Science and Exploration

Hubble Sets Sights on a Galaxy with a Bright Heart

By Keith Cowing
Press Release
November 21, 2018
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Hubble Sets Sights on a Galaxy with a Bright Heart
NGC 5033

This image shows galaxy NGC 5033’s spiral arms, dotted with blue clusters of hot, young stars still forming, while older, cooler stars populate the galaxy’s center causing it to appear redder.
NASA’s Hubble Space Telescope captured this closeup of spiral galaxy NGC 5033, which lives about 40 million light-years away in the constellation of Canes Venatici (the Hunting Dogs). The galaxy is similar in size to our own galaxy, the Milky Way, at just over 100,000 light-years across.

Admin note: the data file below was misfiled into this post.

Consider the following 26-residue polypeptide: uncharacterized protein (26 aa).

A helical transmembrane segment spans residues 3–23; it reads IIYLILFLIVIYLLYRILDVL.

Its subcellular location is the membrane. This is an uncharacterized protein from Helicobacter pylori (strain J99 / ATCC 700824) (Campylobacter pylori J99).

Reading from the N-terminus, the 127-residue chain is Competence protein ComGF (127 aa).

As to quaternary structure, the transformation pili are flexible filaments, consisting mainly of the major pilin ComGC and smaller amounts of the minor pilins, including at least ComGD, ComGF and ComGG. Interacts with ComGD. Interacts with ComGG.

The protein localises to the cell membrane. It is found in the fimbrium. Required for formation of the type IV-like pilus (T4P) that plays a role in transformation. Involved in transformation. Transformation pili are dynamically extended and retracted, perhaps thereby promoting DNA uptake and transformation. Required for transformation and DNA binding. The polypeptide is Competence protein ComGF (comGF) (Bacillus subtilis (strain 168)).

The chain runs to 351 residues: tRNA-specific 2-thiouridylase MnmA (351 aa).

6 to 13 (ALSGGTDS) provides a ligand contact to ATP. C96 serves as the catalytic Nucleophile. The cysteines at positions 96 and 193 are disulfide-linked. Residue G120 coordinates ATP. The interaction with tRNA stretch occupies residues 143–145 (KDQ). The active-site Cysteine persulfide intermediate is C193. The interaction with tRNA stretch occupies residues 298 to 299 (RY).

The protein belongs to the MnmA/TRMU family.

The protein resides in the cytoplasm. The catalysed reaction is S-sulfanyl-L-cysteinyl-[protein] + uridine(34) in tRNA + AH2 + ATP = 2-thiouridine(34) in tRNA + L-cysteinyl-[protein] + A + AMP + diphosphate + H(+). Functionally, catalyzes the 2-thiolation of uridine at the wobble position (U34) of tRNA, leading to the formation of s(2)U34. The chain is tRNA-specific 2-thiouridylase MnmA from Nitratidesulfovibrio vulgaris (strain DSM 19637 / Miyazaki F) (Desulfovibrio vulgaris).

Unlike our Milky Way, NGC 5033 is missing a central bar. Instead, it has a bright and energetic core called an active galactic nucleus, powered by a supermassive black hole. This active nucleus gives it the classification of a Seyfert galaxy. Due to the ongoing activity, the core of NGC 5033 shines brightly across the entire electromagnetic spectrum. This released energy shows that the central black hole is currently devouring stars, dust and gas getting close to it.

While its relative proximity to Earth makes it an ideal target for professional astronomers to study its active nucleus in more detail, its big apparent size in the night sky and its brightness also make it a beautiful target for amateur astronomers.

Image Credit: ESA/Hubble & NASA; Acknowledgment: Judy Schmidt Larger image

SpaceRef co-founder, Explorers Club Fellow, ex-NASA, Away Teams, Journalist, Space & Astrobiology, Lapsed climber.